New Yorkers Should Expect Tight Security at Thanksgiving Parade, City Says

Mayor Bill de Blasio, left, and Police Commissioner James O’Neill, right, hold a press conference a day before the Thanksgiving Day Parade in November 2016. Dimitrios Kambouris/WireImage via Getty Images

The city said that New Yorkers should expect tight security and a large police presence at the 91st annual Thanksgiving Day Parade in Manhattan on Thursday, a few weeks after a terror attack in Lower Manhattan claimed eight lives.

Last month, a truck terror attack killed eight people and injured 11 others in what Mayor Bill de Blasio, Gov. Andrew Cuomo and Police Commissioner James O’Neill called an “act of terror” — the deadliest in the city since the September 11, 2001 terror attacks. De Blasio and Cuomo marched together in the Halloween Parade in the Village as a show of solidarity and to demonstrate New York City’s resilience.

On Monday, O’Neill said that the deployment and security measures at this year’s parade “will be in addition to what we did last year.”

“You’ll see every intersection there’ll be more blocker cars and there will be sand-filled sanitation trucks,” O’Neill said on Monday. “And this is the third year in a row we’ll be using our critical response command cops who are specially assigned to counterterrorism duties. We’ll be working alongside our strategic response group officers, our patrol cops, and our emergency service unit too.”

He also took to Twitter on Tuesday to state that the city will not be held back by fear.

The mayor also took to Twitter on Wednesday, saying that the “eyes of the world will be on New York City” during the parade and that people should keep an eye out for road closures and take mass transit if possible.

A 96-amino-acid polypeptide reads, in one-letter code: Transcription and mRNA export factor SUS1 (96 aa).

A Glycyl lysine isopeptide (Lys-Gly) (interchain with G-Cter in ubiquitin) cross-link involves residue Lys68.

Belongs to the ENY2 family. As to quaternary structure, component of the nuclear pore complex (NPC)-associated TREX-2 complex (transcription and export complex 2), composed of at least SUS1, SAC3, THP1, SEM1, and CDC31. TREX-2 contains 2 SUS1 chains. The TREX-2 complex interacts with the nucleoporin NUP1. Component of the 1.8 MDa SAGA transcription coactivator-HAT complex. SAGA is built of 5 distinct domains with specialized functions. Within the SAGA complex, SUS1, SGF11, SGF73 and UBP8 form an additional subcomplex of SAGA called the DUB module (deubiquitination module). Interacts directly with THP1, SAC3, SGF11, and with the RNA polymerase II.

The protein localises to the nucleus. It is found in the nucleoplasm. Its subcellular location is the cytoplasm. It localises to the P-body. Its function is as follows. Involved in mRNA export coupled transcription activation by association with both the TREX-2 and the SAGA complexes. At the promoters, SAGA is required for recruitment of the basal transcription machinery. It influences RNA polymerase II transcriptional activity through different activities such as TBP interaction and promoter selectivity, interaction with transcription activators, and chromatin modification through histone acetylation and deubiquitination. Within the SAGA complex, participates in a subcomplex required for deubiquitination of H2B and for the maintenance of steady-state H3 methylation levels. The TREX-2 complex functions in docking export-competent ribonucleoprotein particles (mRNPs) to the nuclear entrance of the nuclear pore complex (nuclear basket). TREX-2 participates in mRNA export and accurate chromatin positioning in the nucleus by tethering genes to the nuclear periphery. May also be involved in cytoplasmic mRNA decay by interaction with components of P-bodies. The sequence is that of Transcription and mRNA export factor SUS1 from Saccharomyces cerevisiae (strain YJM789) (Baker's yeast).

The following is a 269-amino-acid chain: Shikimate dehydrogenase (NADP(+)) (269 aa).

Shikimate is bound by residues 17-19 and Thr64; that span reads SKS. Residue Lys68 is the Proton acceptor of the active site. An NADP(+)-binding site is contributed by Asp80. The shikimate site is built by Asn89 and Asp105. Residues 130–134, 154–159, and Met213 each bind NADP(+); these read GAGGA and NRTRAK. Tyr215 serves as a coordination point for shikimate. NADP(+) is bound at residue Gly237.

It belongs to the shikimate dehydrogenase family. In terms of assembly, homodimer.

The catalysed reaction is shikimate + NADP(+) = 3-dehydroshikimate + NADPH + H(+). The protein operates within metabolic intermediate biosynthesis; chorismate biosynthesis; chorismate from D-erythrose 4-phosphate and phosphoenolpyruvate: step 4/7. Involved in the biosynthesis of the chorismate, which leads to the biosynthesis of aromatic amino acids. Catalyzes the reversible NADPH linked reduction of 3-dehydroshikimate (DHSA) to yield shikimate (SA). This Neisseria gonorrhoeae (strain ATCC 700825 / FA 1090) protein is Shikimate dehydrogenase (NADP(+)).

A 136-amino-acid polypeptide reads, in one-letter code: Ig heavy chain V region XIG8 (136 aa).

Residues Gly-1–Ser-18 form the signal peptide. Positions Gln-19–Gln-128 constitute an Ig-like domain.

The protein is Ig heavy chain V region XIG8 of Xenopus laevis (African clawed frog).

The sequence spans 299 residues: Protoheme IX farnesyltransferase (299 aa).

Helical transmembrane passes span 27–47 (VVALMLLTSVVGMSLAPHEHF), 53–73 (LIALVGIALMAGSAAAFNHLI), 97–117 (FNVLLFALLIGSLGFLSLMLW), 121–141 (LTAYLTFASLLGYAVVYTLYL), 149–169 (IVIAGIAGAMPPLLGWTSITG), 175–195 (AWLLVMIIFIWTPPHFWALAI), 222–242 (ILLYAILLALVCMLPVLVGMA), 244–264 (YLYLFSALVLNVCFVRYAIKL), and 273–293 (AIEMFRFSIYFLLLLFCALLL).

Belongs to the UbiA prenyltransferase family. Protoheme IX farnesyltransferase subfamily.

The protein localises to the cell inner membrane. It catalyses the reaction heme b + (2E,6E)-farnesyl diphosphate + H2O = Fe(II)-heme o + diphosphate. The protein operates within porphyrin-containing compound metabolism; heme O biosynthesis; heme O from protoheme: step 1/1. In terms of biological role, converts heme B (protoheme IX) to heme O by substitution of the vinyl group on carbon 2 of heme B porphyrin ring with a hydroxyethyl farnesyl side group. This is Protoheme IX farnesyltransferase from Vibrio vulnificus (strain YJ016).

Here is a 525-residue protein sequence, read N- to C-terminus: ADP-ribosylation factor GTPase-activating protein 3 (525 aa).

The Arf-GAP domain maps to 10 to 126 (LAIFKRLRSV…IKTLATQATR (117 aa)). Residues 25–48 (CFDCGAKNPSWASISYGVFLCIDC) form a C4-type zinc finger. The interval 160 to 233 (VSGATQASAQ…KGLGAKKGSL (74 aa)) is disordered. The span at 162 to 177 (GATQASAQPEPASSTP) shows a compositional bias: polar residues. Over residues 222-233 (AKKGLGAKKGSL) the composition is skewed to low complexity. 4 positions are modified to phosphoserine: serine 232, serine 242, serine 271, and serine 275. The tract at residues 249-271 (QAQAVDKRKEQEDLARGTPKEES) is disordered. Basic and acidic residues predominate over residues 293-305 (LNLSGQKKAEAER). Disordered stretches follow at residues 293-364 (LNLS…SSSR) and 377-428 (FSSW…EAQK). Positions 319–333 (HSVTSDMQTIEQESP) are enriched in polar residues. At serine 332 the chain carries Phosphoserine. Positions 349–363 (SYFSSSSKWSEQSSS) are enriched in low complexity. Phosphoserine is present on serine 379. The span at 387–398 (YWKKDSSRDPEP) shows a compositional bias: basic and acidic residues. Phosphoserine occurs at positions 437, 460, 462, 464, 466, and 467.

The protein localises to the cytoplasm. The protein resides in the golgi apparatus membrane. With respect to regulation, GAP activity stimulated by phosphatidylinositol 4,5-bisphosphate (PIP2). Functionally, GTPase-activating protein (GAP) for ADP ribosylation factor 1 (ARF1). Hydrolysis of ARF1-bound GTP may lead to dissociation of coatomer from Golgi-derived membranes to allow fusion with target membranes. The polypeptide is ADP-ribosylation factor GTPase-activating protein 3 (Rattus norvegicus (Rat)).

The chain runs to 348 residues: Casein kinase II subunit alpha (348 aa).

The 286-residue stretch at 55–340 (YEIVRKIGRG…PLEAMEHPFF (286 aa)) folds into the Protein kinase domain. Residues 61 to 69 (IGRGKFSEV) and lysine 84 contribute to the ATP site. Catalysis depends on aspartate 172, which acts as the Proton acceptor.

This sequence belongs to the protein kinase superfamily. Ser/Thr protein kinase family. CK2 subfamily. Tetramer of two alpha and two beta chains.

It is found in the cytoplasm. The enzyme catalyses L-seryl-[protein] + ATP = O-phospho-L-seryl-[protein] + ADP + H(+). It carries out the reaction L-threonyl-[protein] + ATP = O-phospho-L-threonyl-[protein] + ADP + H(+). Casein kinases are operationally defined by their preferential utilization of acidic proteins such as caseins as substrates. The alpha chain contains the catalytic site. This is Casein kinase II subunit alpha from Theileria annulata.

“As always, stay vigilant — if you see something, say something,” he tweeted.

On Monday, he noted the “pain that still hangs in the air” because of the terror attack last month but said that the city’s response was “to remain strong and resilient.”

“We do not back down in the face of terror threats and we don’t back down in the face of terrorism itself,” de Blasio said on Monday. ”

NYPD Chief of Patrol Terence Monahan said that the public viewing for the balloon inflation on Wednesday — which O’Neill said always draws more than 200,000 spectators — will take place from 1 p.m. to 8 p.m. and Central Park West from 72nd Street up to 86th Street will be shut down. No traffic will be allowed there after 12 p.m. People will have to go through a screening process in order to go to the viewing.

When the balloon inflation ends at 8 p.m., there will be rolling closures throughout the day, different traffic closures and traffic will be shut down on the entire route, according to Monahan. On the parade route itself, there will be seven locations with anemometers to check the wind speed for the balloons. A police officer will be assigned to each balloon that goes along the route.

There will also be numerous sand trucks and blocker vehicles protecting the entire venue as well as heavy weapons teams deployed at both the balloons and during the parade. The NYPD will also have observation teams at various locations around the route and canine dogs on both the balloons and during the route.

“This has been a real combined effort, putting this together, security effort between Manhattan North operations, Manhattan South operations, and our counterterrorism forces,” Monahan said on Monday. “We are working closely with all our law enforcement partners that work in New York. Together, with a lot of various City agencies that have combined, we have sat down together with Macy’s – numerous meetings starting since last year to make sure that this is a safe, safe venue.

New Yorkers Should Expect Tight Security at Thanksgiving Parade, City Says